Sex Addicts Informational Video from Robert Weiss on Vimeo.
The perception of sex addiction today is akin in many ways to the understanding of alcoholism before the 1930s. At one time, alcoholism was noted as a moral failure, and often the only “help” provided to alcoholics was a commitment to mental institutions. In the 1930s, however, Alcoholics Anonymous was formed. Shortly thereafter, the Minnesota Model of Treatment for alcoholism was created. Alcoholism gradually came to be recognized as a diagnosable and treatable medical condition. Today, for the most part, addiction no longer is perceived of as a moral weakness but as a disease for which effective treatment is available.
Similarly, sex addiction is not a weakness of character: sex addicts are not “bad” people who lack a moral compass. In fact, in most areas of their lives they are highly ethical – valuing integrity and justice. They are as perplexed and frustrated with themselves as others are about the nature of their behavior in the sexual area.
Sex addicts suffer from addiction in many of the same ways that alcoholics suffer from their disease. In the 1980s, Dr. Patrick Carnes began studying and writing about sex addiction. Since then, sex addiction has been recognized increasingly as a devastating, compulsive disease that over time impacts multiple aspects of an addict’s life. (For more about sexual compulsivity as addiction, go to SEX ADDICTION DEFINED).
Among the behaviors engaged in by sex addicts are:
- repeated use of pornography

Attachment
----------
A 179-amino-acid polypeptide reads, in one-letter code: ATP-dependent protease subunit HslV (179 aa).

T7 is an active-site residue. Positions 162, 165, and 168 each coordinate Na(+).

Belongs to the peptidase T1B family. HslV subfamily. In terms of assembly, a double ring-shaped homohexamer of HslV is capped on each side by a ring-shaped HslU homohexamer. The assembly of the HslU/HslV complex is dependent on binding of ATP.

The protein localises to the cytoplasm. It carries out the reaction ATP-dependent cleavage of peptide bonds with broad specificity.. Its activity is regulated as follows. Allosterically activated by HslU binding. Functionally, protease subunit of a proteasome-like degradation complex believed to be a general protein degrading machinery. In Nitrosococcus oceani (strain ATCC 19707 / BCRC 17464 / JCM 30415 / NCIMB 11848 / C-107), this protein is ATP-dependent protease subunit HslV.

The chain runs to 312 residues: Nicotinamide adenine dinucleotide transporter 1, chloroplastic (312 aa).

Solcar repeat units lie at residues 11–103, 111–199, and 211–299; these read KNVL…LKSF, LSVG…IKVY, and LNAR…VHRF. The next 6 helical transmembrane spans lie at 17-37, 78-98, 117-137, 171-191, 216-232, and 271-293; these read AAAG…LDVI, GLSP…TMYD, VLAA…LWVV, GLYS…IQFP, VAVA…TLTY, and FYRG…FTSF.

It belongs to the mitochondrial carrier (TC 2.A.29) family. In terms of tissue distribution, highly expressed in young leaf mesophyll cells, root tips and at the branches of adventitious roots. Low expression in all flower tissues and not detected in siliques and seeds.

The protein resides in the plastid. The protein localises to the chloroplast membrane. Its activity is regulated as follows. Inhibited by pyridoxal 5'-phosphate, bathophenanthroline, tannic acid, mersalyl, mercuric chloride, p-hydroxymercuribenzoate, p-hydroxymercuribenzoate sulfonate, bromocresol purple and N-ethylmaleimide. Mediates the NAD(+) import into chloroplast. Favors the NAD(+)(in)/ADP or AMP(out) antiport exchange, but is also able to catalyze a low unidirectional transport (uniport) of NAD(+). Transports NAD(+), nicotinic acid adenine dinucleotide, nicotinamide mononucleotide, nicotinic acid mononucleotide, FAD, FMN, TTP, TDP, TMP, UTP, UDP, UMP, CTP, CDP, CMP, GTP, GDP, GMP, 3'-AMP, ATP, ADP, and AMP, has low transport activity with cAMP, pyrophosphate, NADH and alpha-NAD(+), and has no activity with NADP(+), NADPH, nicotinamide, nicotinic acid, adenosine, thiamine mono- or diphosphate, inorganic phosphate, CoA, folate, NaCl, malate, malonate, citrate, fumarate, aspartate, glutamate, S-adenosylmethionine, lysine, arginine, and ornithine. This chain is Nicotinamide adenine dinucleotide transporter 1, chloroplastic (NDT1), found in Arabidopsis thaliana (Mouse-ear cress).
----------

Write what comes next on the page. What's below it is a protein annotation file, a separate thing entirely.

- virtual sex through online chat rooms, instant messaging, etc.
- phone sex
- paying for sex through escort services and other forms of prostitution
- cruising for sex
- sex with anonymous partners
- sex with coworkers, family friends, family members
- compulsive masturbation
- serial monogamy – a history of short-lived, romantic, sexual relationships
- sexual fetishes
Of course, most sex addicts do not engage in all of these behaviors. Some engage in only one form of destructive sexual behavior. One important consideration in determining whether the behavior is compulsive or not – that is, is the person able to stop the behavior on his/her own for an extended period of time without going through intense struggle, without obsessing about the behavior, and without replacing the behavior with another addictive-type behavior?
There is no such thing as a typical sex addict. Most of the people who find their way into treatment with us are not sexual predators, nor are they “perverted” as the mass media may portray a sex addict. Rather, they are men and women who in many ways seem to have it all together. Most are solidly in the middle-class or are well-off financially. Yet each of them has a secret which has gnawed away at them for years, which has been a source of profound suffering for them, and for which they are almost desperately seeking help.